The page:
You are at the head of an industrial company. You manage 600 employees in 600 plants. Your company faces financial difficulties and you have to take delicate decisions.
After a discussion with your strategic committee, you have two options in two scenarii.
Option 1: You have to fire 400 employees.
Option 2: 33% chance to save all the jobs in the plants and a 66% chance you will have to fire 600 people.
Option 1: 200 plants will be saved.
Option 2: 33% chance that your 600 plants will be saved and a 66% chance that all of them will close.
What do you do in Scenario 1? And in Scenario 2 ?
In terms of risk and expected outcomes, the two scenarii and two options are identical.
Option 1 in both scenarii are certain options, where you lose for sure respectively 400 jobs and 400 plants (and save 200 jobs and plants).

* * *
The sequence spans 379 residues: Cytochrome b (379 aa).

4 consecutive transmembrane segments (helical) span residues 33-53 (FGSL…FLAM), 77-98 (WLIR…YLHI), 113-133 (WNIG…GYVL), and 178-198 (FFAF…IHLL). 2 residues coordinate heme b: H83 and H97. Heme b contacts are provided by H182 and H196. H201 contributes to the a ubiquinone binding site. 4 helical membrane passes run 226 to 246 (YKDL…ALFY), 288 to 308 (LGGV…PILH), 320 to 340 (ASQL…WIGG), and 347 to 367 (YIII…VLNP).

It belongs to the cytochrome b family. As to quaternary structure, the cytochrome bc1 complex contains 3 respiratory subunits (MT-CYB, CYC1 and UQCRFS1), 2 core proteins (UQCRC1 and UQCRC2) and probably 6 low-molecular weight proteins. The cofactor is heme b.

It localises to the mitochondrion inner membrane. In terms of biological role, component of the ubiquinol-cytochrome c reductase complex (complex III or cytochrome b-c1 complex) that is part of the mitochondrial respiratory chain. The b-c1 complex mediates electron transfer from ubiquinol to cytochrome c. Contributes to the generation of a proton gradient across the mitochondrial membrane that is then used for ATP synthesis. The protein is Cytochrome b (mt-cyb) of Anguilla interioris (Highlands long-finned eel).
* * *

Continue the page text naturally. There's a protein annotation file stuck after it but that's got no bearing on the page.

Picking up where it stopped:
Option 2 in both scenarii are risky options where there is a 33% chance to save all plants and jobs.
However, economic experiments show that most people prefer option 1 in the second scenario and option 2 in the first scenario. Why? Only because of the way the two options are framed in both scenarii.
Two cognitive biases can explain these different investment choices.
The same problem presented in two different ways can lead to contradictory choices.
In the first scenario, the option 1 is presented negatively. This option will destroy 400 jobs. It is not immediately obvious that this option will also preserve 200 jobs.
On the contrary, in the second scenario, the way the option 1 is framed is positive. 200 plants will be saved. It is not immediately obvious that this option also means that 400 plants will have to close. That is why the option 1 is attractive in Scenario 2, and less in Scenario 1.
Most people are loss averse, they are much more sensitive to losses than to gains. The way the second scenario is presented activates emotionally this fear of losing while the first scenario does not.
Thinking Fast and Slow, D.Kahneman